“ ‘The nice lady? She’s not that little or that nice.’ the man said with a chuckle, holding up his hand as Roger pulled back his fist. ‘Yes, yes, she came by tonight, she had bad dreams and knew, she knew we were people of dreams.’

“ ‘She had bad dreams?’ John said, raising his eyebrows as best as I could tell in the light. ‘Stand him up proper.’

“ ‘No, no, she did! Terrible dreams. And tonight, of all nights? It was a sign.’ he said as we hefted him up. He shouted for us to stop, but Roger wasn’t restrained. He was coughing horribly when John spoke to him again.

BlackSunFinale2.png

“ ‘I’m telling the truth!’ he managed to get, crumpled on the ground. ‘You imbeciles don’t see it. She had terrible dreams of things we knew. The Black Sun, she is rising to fill the world with beautiful forms again. To cast a shadow, that a multitude might grow.’

“ ‘So she’s in the forest?’ John asked, more annoyed than anything. The man nodded. At the time, I thought it strange, that he should comply after such rude treatment. I learned that night he had complied, but only for our own doom.

“ The wood was thick as we went in. The branches stifled the already dim stars, and caught the lantern light like flies in a spider’s web. More strikingly, there was not a sound that night. Not a single leaf crinkled beneath a foot. Not a single breeze blew, not a branch rattled, not a twig snapped. No rabbit hopped. Not a wolf howled, not a whisper was heard. Even when we spoke, it was like whispers struggling against a breeze. We eventually resorted to simple hand gestures, keeping an eye for even the slightest shimmer.

“It must have been hours in that dreadful space. I entertained the idea that perhaps the sun rose and set and we hadn’t noticed, so dark were the woods. Then the smoke began to come from the distance, though still we saw no fire. Simply a tendril of the darkness stretching into our hallowed sphere of light.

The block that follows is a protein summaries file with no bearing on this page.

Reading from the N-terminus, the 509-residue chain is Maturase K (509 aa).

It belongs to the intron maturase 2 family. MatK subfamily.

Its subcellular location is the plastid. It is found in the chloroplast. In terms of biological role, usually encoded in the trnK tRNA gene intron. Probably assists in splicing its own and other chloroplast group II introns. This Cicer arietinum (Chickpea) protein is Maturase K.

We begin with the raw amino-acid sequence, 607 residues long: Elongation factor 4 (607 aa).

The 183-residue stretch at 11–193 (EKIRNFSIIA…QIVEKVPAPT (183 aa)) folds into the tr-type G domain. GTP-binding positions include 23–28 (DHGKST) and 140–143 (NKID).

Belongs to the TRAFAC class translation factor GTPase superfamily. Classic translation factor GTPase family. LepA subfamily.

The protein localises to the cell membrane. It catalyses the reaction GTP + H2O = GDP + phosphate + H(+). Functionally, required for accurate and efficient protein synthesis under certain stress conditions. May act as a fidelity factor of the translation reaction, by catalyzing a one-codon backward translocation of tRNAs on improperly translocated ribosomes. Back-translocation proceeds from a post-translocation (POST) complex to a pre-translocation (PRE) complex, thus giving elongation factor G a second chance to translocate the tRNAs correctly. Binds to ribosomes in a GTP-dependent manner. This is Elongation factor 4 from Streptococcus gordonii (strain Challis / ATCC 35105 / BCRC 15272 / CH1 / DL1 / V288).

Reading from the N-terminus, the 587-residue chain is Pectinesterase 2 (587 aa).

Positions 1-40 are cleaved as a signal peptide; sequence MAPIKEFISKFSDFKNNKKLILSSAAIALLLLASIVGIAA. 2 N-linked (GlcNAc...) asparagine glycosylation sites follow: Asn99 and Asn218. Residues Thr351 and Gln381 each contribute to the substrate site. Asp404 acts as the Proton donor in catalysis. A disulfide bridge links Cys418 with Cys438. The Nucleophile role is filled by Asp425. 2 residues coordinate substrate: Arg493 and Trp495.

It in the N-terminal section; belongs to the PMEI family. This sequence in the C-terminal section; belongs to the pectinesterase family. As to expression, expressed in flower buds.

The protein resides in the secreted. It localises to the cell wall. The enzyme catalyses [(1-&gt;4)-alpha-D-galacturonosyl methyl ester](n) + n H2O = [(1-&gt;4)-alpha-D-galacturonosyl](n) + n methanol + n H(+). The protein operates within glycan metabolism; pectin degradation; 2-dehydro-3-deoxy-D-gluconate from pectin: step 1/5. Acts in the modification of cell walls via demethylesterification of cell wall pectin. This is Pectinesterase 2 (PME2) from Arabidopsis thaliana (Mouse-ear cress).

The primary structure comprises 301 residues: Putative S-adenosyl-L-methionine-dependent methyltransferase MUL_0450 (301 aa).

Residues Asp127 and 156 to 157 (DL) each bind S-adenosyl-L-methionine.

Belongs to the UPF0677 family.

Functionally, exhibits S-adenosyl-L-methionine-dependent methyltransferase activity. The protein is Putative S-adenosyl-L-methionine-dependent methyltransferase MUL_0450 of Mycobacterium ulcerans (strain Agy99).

“But the smoke quickened our minds. We knew, we knew that smoke came only from fire. So we followed it, covering our mouths to not inhale it. Slowly color intruded on the wood, red sigils painted on the trees, carvings carefully colored white as corpses. Sound came necks, drumming sounds, and the braying of the hounds, the crack of twigs and the crunch of crushed leafs all returned. And we beheld a dreadful sight.

BlackSunFinale.png

“There was a great pillar of stone there, crude volcanic stone. Around it danced men and women with madness, masks like pigs and goats and other unclean characters. Above them was a pulsing cyst of the sky, a tumorous mass. I have heard tell that among savage or decadent magicians, there is much desire for the hair a woman has devoured and has calcified. I can only imagine they would love this strange growing mass, with its hairs and scales and eyes and mouths. It grew crooning outward, singing and moaning as it spread. Lumps fell down to the earth and out sprung vermin and slugs and leeches in swarms.